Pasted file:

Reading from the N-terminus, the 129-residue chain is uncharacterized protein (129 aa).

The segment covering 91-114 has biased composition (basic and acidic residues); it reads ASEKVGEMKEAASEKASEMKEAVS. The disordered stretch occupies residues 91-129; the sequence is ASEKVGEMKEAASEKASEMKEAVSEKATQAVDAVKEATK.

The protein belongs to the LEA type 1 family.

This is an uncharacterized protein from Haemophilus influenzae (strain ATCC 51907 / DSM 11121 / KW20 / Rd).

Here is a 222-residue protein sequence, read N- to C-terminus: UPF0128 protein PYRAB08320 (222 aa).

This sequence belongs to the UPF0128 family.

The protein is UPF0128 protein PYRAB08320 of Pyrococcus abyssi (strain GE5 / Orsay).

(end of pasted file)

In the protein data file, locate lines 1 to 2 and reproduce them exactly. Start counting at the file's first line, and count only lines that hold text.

Reading from the N-terminus, the 129-residue chain is uncharacterized protein (129 aa).

The segment covering 91-114 has biased composition (basic and acidic residues); it reads ASEKVGEMKEAASEKASEMKEAVS. The disordered stretch occupies residues 91-129; the sequence is ASEKVGEMKEAASEKASEMKEAVSEKATQAVDAVKEATK.